During faculty and staff workshop, over 200 Breck faculty and staff members attended a training facilitated by the Center for Racial Justice in Education
All Faculty and Staff Summer Read: Dr. Ibram X. Kendi's How to Be an Anti-Racist.
Melrose Family Center for Servant Leadership Director, Heidi Kim facilitated workshops for faculty and staff, entitled "Reflections on Racism and Privilege."
In August the Breck Senior Leadership Team (SLT), Academic Leadership Team (ALT), Counselors, and Deans participated in a diversity, equity, and inclusion training called Building an Equitable Table.
- Diversity: is the makeup of the community. It is quantitative data and is most readily determined by race, gender, culture, class, sexual orientation, religion, ability, and appearance
- Equity: refers to fairness, justice, and access for all people — while recognizing the historical and present-day barriers that deny and/limit access for marginalized people groups to equal opportunities. Equity acknowledges the root causes of disparities and the just and fair distribution of resources.
- Inclusion: is the effort of the community to make space for each member of the community to experience safety and belonging.
- Dominant Narrative: The primary lens through which history is told; primarily through the perspective of White, or dominant culture. What society considers, "normal," or "expected."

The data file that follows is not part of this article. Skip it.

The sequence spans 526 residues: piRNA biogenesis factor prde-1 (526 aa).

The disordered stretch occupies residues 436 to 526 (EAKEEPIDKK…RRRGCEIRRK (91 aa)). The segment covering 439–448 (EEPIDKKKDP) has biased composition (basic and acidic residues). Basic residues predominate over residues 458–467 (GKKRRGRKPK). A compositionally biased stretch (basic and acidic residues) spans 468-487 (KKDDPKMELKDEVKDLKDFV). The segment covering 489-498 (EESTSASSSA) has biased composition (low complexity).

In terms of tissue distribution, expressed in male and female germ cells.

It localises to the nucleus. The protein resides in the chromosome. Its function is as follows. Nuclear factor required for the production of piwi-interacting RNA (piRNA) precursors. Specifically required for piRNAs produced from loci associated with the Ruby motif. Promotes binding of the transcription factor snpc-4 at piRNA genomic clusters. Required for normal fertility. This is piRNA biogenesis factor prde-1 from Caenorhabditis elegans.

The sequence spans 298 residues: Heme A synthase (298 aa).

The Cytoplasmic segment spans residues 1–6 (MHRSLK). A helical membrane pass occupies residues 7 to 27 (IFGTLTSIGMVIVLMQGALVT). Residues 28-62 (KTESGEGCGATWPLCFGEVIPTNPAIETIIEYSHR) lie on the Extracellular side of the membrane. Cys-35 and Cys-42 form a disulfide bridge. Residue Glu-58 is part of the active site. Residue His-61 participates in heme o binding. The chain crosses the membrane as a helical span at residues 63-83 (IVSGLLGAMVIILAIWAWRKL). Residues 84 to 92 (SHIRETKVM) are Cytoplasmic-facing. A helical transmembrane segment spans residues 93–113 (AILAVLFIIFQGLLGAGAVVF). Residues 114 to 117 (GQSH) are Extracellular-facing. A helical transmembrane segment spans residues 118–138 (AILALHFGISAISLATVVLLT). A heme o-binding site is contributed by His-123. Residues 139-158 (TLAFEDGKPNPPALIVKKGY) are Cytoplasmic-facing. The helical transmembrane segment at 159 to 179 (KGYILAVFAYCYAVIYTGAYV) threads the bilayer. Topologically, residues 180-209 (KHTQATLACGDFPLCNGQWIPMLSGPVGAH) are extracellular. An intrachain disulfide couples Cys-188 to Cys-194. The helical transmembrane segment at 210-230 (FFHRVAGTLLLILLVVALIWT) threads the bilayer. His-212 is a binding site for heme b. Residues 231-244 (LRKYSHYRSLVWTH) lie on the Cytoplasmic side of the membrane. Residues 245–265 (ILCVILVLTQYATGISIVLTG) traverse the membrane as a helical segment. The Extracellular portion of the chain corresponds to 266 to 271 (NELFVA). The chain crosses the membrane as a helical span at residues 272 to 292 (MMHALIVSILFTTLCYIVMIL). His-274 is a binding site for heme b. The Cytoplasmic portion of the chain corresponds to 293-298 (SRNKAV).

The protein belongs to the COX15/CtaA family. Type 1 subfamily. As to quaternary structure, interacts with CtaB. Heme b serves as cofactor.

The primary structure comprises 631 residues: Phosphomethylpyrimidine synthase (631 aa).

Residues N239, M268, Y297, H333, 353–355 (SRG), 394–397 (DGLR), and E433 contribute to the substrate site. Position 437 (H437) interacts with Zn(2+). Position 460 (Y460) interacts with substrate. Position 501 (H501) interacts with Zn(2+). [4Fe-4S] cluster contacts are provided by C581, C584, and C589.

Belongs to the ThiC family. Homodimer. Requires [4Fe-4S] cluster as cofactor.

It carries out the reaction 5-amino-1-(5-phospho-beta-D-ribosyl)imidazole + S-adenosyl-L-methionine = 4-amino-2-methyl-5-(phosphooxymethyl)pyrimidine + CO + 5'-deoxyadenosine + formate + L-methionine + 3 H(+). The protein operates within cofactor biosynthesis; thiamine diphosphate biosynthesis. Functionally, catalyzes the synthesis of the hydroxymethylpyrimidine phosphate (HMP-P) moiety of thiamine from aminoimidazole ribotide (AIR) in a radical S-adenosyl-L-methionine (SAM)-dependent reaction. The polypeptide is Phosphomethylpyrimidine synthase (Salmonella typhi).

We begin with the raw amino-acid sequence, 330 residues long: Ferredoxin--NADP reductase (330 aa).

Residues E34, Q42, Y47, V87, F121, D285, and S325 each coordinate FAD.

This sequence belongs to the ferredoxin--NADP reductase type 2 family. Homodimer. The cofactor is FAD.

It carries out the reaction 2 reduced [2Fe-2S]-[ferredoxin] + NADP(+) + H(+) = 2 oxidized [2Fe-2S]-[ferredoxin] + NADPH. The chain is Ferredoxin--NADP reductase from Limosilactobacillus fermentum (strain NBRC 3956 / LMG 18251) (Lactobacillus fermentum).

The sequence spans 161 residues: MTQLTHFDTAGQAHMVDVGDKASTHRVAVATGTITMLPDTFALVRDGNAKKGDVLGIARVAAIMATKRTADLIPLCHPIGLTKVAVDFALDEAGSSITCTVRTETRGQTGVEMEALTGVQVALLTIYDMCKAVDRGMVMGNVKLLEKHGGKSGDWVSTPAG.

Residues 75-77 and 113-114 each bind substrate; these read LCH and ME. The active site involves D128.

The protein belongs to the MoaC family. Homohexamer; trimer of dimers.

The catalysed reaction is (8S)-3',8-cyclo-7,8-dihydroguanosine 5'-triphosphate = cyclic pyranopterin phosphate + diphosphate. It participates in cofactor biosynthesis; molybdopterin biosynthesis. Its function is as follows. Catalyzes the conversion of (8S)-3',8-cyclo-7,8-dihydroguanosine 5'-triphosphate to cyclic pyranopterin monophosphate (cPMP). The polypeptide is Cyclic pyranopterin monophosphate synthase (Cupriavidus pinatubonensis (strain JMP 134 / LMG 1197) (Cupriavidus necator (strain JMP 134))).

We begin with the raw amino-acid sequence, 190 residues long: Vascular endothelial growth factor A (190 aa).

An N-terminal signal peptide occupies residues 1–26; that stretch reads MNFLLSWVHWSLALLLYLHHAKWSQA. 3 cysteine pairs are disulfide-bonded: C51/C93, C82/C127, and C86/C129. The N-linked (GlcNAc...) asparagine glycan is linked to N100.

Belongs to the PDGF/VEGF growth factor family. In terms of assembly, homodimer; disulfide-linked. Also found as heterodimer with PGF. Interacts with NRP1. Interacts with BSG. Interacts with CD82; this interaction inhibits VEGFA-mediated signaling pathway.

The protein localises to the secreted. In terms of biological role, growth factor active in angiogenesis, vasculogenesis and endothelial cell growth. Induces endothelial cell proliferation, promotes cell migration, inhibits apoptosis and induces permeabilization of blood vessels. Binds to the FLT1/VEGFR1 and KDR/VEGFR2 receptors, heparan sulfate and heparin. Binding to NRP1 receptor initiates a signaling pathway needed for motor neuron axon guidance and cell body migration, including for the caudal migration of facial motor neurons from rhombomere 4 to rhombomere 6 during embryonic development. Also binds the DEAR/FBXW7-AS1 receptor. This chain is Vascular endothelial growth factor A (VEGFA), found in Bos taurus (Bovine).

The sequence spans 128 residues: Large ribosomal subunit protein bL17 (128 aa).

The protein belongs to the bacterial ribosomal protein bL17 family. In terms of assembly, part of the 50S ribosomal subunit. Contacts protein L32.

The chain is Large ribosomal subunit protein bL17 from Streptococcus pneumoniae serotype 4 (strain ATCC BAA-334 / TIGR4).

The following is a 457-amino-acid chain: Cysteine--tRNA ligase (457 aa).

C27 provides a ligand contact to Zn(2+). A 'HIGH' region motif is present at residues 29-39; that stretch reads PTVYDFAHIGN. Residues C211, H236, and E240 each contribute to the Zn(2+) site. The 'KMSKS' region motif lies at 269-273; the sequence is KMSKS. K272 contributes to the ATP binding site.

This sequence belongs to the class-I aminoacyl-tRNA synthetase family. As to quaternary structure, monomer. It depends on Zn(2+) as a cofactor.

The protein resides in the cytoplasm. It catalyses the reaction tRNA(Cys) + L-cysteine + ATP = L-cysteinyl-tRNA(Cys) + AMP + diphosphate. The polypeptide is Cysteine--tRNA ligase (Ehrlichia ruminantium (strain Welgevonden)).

- White Privilege: The unearned societal privilege afforded to Whiteness, and often proximity to Whiteness; rooted in European colonialism.
- White Centering: To intentionally, or unintentionally put the wants of White, or White-presenting folks in front of the needs of Black, Indigenous, and People of Color.
Institutional Racism: “Institutionalized racism is defined as the structures, policies, practices, and norms resulting in differential access to the goods, services, and opportunities of society by "race." Institutionalized racism is normative, sometimes legalized, and often manifests as inherited disadvantage. It is structural, having been codified in our institutions of custom, practice, and law, so there need not be an identifiable perpetrator. Indeed, institutionalized racism is often evident as inaction in the face of need.” - Camara Phyllis Jones
"an active and conscious effort to work against multidimensional aspects of racism," - Robert J. Patterson
“An antiracist is someone who is expressing an antiracist idea or supporting an antiracist policy with their actions” - Ibram Kendi
Breck has adopted these terms from Work Beyond the Work, LLC. You can find more about them at https://www.workbeyondthework.com/.
Breck's Inclusion Committee is a standing committee of the board charged with ensuring that appropriate resources, policies, and practices are in place to support the Breck community in its aspiration to set the standard, in both philosophy and deeds, for an inclusive culture that embraces one of our core values - that each student's life is enriched in a diverse community where differences among people are recognized and celebrated. The Diversity and Inclusion Committee will:
- Partner with the Head of School (HOS) to determine relevant priorities, policies, and plans that align with the school's mission, values, and strategic goals.
- Provide periodic updates to the Board of Trustees to ensure that key issues, priorities, and activities are understood and supported.
- Support inclusion goals of the administration, faculty, and Parents Association with visible leadership and adequate resources.
- Partner with the HOS in working toward an inclusive school community that is safe and welcomes all contributions from employees and families.